Christie said Jan. 9 that he spoke to Samson for two hours and believed that he knew nothing about the issue. Samson hired attorney Michael Chertoff, the former homeland security secretary and U.S. attorney in New Jersey, to represent him in the investigation.
Samson, who didn’t take questions, said yesterday he “wholeheartedly” endorsed the oversight panel.
Samson said in a brief statement that he can’t allow the Port Authority to be “mischaracterized” by the actions of a few. While Samson said he wanted to comment more specifically, he deferred to the state and federal probes that are examining the closings.
“I trust that when the facts unfold and they will unfold, the public will have a complete picture,” Samson said.
Samson was state attorney general under Democrat James McGreevey. He was nominated to the board by Christie in 2010 and elected chairman in February 2011. In 2009, he was general counsel to Christie’s election campaign, and was chairman of his transition committee.
Doomed to Fail
Margaret Donovan, co-founder of the Twin Towers Alliance, which advocates rebuilding World Trade Center buildings destroyed on Sept. 11, 2001, said at the meeting that the special oversight committee was doomed to fail.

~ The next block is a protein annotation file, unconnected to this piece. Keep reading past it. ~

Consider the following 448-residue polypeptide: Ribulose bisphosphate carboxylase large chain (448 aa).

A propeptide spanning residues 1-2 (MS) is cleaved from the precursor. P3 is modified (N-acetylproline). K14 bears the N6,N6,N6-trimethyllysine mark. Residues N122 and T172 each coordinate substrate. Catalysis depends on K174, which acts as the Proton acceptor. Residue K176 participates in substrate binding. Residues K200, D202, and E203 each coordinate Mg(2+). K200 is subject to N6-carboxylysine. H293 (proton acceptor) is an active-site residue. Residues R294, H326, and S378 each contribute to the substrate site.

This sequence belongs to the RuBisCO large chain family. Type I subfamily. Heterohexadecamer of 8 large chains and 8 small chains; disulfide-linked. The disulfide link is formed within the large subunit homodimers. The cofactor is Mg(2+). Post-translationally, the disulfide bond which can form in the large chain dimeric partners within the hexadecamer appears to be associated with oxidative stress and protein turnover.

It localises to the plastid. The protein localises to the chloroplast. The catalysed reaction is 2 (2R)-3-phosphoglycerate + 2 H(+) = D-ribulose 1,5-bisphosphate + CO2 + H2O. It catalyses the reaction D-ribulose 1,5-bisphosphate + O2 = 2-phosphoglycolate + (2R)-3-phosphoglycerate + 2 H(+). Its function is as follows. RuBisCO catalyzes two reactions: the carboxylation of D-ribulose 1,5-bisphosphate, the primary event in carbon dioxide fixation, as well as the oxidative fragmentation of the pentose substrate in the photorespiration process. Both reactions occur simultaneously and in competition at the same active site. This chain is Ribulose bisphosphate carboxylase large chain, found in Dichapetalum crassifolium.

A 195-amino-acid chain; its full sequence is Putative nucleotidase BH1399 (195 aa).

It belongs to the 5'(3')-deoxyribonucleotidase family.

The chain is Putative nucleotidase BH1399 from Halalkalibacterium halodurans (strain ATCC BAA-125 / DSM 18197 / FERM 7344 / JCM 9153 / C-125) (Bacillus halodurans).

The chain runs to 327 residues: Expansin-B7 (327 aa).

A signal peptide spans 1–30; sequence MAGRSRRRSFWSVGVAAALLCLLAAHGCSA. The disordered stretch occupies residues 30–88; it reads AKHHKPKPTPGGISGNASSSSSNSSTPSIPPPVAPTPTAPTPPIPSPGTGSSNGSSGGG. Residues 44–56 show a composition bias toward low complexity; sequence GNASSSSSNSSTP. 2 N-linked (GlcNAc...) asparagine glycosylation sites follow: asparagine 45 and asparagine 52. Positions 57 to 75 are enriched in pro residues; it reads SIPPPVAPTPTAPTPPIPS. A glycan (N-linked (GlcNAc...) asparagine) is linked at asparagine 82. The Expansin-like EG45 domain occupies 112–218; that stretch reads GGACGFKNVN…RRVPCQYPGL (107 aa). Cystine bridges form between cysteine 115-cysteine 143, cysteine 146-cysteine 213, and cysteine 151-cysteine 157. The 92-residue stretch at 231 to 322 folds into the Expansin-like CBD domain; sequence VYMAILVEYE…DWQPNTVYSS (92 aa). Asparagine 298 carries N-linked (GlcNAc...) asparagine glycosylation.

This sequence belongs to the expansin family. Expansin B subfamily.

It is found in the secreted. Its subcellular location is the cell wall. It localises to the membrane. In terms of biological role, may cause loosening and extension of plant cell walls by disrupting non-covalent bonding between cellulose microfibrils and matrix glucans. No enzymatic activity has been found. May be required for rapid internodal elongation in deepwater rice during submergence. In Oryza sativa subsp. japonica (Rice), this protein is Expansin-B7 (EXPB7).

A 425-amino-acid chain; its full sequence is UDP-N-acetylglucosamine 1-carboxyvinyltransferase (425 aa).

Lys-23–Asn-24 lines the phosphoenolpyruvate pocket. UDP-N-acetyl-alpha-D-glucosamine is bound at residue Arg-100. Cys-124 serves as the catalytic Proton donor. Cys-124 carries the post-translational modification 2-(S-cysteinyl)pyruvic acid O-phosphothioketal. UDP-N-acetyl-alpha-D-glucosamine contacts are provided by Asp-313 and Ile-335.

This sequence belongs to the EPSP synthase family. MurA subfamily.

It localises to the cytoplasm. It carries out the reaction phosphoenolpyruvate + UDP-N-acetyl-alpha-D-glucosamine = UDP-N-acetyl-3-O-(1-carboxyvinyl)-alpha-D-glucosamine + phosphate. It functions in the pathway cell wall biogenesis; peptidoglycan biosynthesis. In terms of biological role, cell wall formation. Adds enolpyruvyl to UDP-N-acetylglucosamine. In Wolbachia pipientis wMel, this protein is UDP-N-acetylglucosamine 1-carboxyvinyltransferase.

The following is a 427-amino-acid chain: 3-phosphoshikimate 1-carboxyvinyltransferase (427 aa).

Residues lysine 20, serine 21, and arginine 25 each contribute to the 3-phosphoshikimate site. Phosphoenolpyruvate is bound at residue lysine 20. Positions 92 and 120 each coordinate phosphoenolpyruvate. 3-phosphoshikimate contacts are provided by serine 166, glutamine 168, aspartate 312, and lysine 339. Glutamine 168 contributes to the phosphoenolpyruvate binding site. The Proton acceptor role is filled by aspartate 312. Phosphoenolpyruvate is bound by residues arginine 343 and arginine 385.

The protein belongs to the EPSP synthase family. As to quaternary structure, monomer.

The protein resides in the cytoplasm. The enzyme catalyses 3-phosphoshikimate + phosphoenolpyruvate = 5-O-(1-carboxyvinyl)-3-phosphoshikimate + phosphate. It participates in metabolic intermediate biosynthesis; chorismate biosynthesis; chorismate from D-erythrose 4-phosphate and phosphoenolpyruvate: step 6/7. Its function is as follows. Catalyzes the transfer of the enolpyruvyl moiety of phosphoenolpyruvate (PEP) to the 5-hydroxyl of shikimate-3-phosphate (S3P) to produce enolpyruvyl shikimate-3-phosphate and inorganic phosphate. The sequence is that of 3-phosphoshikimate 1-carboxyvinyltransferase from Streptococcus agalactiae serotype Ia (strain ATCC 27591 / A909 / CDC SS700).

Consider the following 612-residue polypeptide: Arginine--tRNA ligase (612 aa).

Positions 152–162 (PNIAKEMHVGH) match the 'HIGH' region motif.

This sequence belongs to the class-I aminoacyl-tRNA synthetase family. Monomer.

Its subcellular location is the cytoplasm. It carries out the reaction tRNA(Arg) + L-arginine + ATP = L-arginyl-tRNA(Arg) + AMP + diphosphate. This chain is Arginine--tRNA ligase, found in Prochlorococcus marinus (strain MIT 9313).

Donovan, a long-time critic of the agency, which owns the World Trade Center site, called on the 12 commissioners and top executives at the agency to resign and be replaced by independent career professionals. The Port Authority should also be subject to open records and meetings laws of New York and New Jersey, she said.
``Does anybody believe that political appointees will be able to reform that which political appointees have deformed?" said Donovan.
The subpoena lawsuits are New Jersey Legislative Select Committee on Investigations v. Kelly and New Jersey Legislative Select Committee on Investigations v. Stepien, Superior Court of New Jersey, Mercer County (Trenton).
To contact the reporters on this story: David Voreacos in federal court in Newark, New Jersey, at